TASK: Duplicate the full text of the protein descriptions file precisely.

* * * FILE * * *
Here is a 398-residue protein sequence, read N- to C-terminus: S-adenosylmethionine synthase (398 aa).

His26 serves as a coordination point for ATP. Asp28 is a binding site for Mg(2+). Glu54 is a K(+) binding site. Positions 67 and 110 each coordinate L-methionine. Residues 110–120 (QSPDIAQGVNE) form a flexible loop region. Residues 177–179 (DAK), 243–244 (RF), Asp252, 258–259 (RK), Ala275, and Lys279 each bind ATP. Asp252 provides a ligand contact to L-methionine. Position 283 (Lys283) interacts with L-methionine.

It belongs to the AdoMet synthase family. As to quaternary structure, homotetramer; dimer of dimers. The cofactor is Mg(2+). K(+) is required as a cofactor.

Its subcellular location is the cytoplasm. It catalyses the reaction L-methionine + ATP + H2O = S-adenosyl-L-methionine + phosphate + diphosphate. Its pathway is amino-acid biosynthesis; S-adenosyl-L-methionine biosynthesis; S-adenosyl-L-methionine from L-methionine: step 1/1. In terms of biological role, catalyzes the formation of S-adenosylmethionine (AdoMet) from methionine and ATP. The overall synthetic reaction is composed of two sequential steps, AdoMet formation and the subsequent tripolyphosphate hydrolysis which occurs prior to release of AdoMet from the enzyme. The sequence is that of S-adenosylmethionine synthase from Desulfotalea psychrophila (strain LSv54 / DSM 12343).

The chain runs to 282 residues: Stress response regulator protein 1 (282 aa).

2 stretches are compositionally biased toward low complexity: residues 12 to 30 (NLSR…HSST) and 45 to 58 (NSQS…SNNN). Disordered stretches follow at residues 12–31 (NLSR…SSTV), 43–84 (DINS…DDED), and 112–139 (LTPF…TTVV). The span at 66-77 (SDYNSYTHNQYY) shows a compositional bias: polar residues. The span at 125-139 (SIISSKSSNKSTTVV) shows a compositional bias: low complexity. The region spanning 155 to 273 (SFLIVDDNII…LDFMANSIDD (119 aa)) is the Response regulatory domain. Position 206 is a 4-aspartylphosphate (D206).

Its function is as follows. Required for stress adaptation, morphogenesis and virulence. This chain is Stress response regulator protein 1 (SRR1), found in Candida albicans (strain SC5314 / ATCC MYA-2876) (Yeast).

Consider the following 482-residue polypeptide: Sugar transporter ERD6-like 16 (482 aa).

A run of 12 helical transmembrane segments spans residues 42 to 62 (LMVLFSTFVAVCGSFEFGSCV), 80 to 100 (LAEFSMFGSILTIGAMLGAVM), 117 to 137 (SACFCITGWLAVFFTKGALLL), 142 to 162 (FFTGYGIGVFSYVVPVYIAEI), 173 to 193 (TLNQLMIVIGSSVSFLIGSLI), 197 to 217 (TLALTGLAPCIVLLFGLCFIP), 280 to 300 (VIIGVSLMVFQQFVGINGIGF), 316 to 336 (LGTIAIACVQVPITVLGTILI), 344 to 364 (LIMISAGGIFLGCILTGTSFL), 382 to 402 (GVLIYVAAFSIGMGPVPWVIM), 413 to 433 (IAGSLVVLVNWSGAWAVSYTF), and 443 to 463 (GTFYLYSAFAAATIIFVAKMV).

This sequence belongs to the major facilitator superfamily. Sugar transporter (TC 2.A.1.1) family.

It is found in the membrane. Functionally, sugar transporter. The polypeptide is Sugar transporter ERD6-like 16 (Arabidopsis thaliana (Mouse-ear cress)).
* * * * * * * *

Here is a 398-residue protein sequence, read N- to C-terminus: S-adenosylmethionine synthase (398 aa).

His26 serves as a coordination point for ATP. Asp28 is a binding site for Mg(2+). Glu54 is a K(+) binding site. Positions 67 and 110 each coordinate L-methionine. Residues 110–120 (QSPDIAQGVNE) form a flexible loop region. Residues 177–179 (DAK), 243–244 (RF), Asp252, 258–259 (RK), Ala275, and Lys279 each bind ATP. Asp252 provides a ligand contact to L-methionine. Position 283 (Lys283) interacts with L-methionine.

It belongs to the AdoMet synthase family. As to quaternary structure, homotetramer; dimer of dimers. The cofactor is Mg(2+). K(+) is required as a cofactor.

Its subcellular location is the cytoplasm. It catalyses the reaction L-methionine + ATP + H2O = S-adenosyl-L-methionine + phosphate + diphosphate. Its pathway is amino-acid biosynthesis; S-adenosyl-L-methionine biosynthesis; S-adenosyl-L-methionine from L-methionine: step 1/1. In terms of biological role, catalyzes the formation of S-adenosylmethionine (AdoMet) from methionine and ATP. The overall synthetic reaction is composed of two sequential steps, AdoMet formation and the subsequent tripolyphosphate hydrolysis which occurs prior to release of AdoMet from the enzyme. The sequence is that of S-adenosylmethionine synthase from Desulfotalea psychrophila (strain LSv54 / DSM 12343).

The chain runs to 282 residues: Stress response regulator protein 1 (282 aa).

2 stretches are compositionally biased toward low complexity: residues 12 to 30 (NLSR…HSST) and 45 to 58 (NSQS…SNNN). Disordered stretches follow at residues 12–31 (NLSR…SSTV), 43–84 (DINS…DDED), and 112–139 (LTPF…TTVV). The span at 66-77 (SDYNSYTHNQYY) shows a compositional bias: polar residues. The span at 125-139 (SIISSKSSNKSTTVV) shows a compositional bias: low complexity. The region spanning 155 to 273 (SFLIVDDNII…LDFMANSIDD (119 aa)) is the Response regulatory domain. Position 206 is a 4-aspartylphosphate (D206).

Its function is as follows. Required for stress adaptation, morphogenesis and virulence. This chain is Stress response regulator protein 1 (SRR1), found in Candida albicans (strain SC5314 / ATCC MYA-2876) (Yeast).

Consider the following 482-residue polypeptide: Sugar transporter ERD6-like 16 (482 aa).

A run of 12 helical transmembrane segments spans residues 42 to 62 (LMVLFSTFVAVCGSFEFGSCV), 80 to 100 (LAEFSMFGSILTIGAMLGAVM), 117 to 137 (SACFCITGWLAVFFTKGALLL), 142 to 162 (FFTGYGIGVFSYVVPVYIAEI), 173 to 193 (TLNQLMIVIGSSVSFLIGSLI), 197 to 217 (TLALTGLAPCIVLLFGLCFIP), 280 to 300 (VIIGVSLMVFQQFVGINGIGF), 316 to 336 (LGTIAIACVQVPITVLGTILI), 344 to 364 (LIMISAGGIFLGCILTGTSFL), 382 to 402 (GVLIYVAAFSIGMGPVPWVIM), 413 to 433 (IAGSLVVLVNWSGAWAVSYTF), and 443 to 463 (GTFYLYSAFAAATIIFVAKMV).

This sequence belongs to the major facilitator superfamily. Sugar transporter (TC 2.A.1.1) family.

It is found in the membrane. Functionally, sugar transporter. The polypeptide is Sugar transporter ERD6-like 16 (Arabidopsis thaliana (Mouse-ear cress)).